1
$\begingroup$

I am testing participants RT's on two tasks.

The two tasks each have two levels (congruent and incongruent)

I am comparing Task1 congruent RT with Task2 congruent RT and then Task1 incongruent RT with Task2 incongruent RT.

A paired dependent t-test shows there is a significant difference between task1 and task2 congruent and task1 and task2 incongruent. So does this mean the participants performance is due to the IV not due to just being good at the task?

But there is also a significant correlation between both. if they are different from each other, why would there be an association between them as well?

$\endgroup$
1
$\begingroup$

If they are different from each other, why would there be an association between them as well?

The important thing to keep in mind here is that a dependent samples t-test and a correlation are testing completely different things.

The correlation is measuring association between Task 1 and Task 2 scores for each participant. If someone scores high on Task 1, would you expect them to also score high on Task 2 (a positive correlation)? Or does their Task 1 performance not really tell you much about how they would do on Task 2 (a correlation close to 0)?

The dependent samples t-test is designed for situations where there is some correlation between measures --- the idea behind it is to control for differences across participants by looking at the difference between Task 1 and Task 2 for each participant. The stronger the correlation between Task 1 and Task 2, the less variation there will be in the difference scores. For example, if there's a strong positive correlation between Task 1 and Task 2, then someone with a high score on Task 1 will also probably have a high score on Task 2, someone with a low score on Task 1 will have a low score on Task 2, etc. The difference between Task 1 and Task 2 for each person will be pretty small. The dependent samples t-test is a one-sample t-test on those difference scores: It tests whether the difference between tasks for each participant is significantly different from zero. It doesn't tell you anything at all about an association between tasks (in fact, it's taking any association between tasks out of the picture by just looking at the difference scores). It also doesn't tell you whether Task 1 scores were overall higher or lower than Task 2 scores (i.e. what an independent samples t-test would tell you), only whether the difference between Task 1 and Task 2 for each participant is generally positive or negative (or not significantly different from zero).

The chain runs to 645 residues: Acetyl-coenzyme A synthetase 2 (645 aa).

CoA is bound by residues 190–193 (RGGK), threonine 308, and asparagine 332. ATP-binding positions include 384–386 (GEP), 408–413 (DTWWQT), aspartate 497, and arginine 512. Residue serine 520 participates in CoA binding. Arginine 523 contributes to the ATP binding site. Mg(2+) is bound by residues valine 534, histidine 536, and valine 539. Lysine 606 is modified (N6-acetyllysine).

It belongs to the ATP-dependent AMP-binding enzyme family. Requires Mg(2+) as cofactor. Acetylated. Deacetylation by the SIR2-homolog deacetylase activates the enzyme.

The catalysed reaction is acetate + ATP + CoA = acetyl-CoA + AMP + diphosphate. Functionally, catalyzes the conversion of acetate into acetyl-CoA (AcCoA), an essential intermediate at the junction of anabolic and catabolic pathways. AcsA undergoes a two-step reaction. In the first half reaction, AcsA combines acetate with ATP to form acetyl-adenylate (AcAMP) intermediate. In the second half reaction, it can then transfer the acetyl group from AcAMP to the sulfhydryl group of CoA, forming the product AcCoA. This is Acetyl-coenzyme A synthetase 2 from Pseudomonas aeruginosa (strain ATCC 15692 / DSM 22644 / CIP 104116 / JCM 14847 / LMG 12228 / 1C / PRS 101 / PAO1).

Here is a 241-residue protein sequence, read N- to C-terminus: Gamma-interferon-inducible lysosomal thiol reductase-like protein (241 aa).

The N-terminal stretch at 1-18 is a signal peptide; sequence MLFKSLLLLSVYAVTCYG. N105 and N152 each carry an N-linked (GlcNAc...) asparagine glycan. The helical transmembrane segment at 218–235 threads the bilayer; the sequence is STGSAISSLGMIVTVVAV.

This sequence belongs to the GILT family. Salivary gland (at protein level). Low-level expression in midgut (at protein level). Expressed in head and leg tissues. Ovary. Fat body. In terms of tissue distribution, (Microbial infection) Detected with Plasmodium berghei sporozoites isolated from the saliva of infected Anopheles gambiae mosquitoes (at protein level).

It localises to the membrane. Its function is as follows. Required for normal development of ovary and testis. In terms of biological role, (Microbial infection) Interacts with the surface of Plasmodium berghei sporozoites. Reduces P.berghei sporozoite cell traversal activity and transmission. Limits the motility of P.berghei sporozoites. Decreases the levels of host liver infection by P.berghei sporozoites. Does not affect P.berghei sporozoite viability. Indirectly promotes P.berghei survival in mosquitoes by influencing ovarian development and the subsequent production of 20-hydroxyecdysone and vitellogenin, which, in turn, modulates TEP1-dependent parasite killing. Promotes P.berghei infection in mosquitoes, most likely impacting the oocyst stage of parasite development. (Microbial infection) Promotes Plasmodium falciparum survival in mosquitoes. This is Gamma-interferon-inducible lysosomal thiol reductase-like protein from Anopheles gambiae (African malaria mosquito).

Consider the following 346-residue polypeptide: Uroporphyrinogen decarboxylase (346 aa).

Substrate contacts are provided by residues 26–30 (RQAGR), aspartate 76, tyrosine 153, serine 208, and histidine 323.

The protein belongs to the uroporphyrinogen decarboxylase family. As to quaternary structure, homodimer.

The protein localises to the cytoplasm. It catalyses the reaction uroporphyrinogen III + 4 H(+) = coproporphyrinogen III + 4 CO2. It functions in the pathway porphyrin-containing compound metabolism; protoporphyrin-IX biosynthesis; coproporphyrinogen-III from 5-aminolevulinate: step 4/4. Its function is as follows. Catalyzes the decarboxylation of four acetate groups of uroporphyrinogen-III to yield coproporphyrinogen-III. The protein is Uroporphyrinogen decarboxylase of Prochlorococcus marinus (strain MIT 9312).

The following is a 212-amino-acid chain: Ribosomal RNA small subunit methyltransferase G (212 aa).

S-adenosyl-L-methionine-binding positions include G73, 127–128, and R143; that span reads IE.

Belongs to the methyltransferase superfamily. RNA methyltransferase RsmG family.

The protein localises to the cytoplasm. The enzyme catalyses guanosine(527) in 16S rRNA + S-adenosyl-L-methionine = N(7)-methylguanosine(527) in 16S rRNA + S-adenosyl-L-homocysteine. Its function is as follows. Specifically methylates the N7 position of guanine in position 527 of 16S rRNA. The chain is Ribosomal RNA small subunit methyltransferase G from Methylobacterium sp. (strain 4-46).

Note that if there's no correlation between Task 1 and Task 2 scores, then the difference between Task 1 and Task 2 for each participant might be big or small --- there will be lots of variability. In that case, the dependent samples t-test will actually be less powerful than an independent samples t-test on the same data.

A paired dependent t-test shows there is a significant difference between task1 and task2 congruent and task1 and task2 incongruent. So does this mean the participants performance is due to the IV not due to just being good at the task?

Yes, that interpretation is consistent with those results. The fact that you see a significant positive correlation between tasks suggests that some participants are just better at these tasks in general than other participants. If someone scores high on one task, they're likely to score high on the other one as well (and vice versa). Your dependent samples t-test pulls out these overall participant effects by looking only a the difference between Task 1 and Task 2 rather than overall task scores. The fact that your dependent samples t-test is sig suggests that regardless of participants' raw scores, they tend to do a bit better on one task vs. the other.

$\endgroup$
2
  • $\begingroup$ Thank you for the thorough feedback, really appreciated. Just to clear this up, so because there is a significant difference on the t-test, and a positive correlation between the two tasks, I must conclude that participants are probably just good in general at the tasks, and the IV plays little contribution in their performance? $\endgroup$ – GW19 Apr 29 '17 at 18:49
  • $\begingroup$ No, neither the correlation nor the DST tells you whether participants are generally good at the tasks. The fact that the DST is significant suggests that task (the IV, presumably) does matter. $\endgroup$ – Rose Hartman Apr 29 '17 at 20:47

Your Answer

By clicking “Post Your Answer”, you agree to our terms of service, privacy policy and cookie policy

Not the answer you're looking for? Browse other questions tagged or ask your own question.